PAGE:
No matter what the ultimate decision is, no matter how sensitive the subject matter, impact studies are critical to making smart decisions.
I think you're justifying a really extreme reaction based on the worst behavior of a few companies. GDPR doesn't just go after data-resellers. It targets how a well-intended company can use and keep your data even with no third party involved.
Laws that mess up the good-guys lives are bad laws. GDPR is from the same folks who thought a law that lead to pestering users about cookies was a good idea.
Also I like the cookie idea. If only people really cared about misuse of their data they'd like it too. We've seen how good 3rd party cookies have been for some democracies.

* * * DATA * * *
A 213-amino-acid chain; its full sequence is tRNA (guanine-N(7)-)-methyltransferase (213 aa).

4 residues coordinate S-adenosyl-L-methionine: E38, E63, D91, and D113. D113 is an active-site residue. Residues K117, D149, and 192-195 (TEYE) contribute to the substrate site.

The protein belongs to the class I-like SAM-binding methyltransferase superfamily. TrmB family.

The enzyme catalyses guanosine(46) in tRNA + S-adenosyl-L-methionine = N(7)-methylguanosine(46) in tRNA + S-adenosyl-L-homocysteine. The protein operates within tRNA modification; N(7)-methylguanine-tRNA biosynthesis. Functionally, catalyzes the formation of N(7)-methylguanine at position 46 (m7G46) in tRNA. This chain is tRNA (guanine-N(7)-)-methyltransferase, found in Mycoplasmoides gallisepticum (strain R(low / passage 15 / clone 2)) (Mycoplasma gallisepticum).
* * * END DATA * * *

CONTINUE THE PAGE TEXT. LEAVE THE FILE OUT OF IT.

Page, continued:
>All well intentioned gun enthusiasts should support it.
Really black/white argument there which the issue is not. And nor is this topic. There should be more nuance in GDPR, but there isn't which creates a lot of discomfort.
>It's not stopping any well intended company from fairly using data.
It actually is, but whether or not that is an overall good thing is yet to be seen. Certainly, they did some level of testing before proceeding.
I might say yes but I still want an impact study.
I prefer governing bodies operate with an awareness of how their actions affect society.
No, and it is dishonest of you to suggest that was claimed.
> impact studies are critical to making smart decisions.
Which were done as was consulting with industry etc. well before the law was passed two years ago.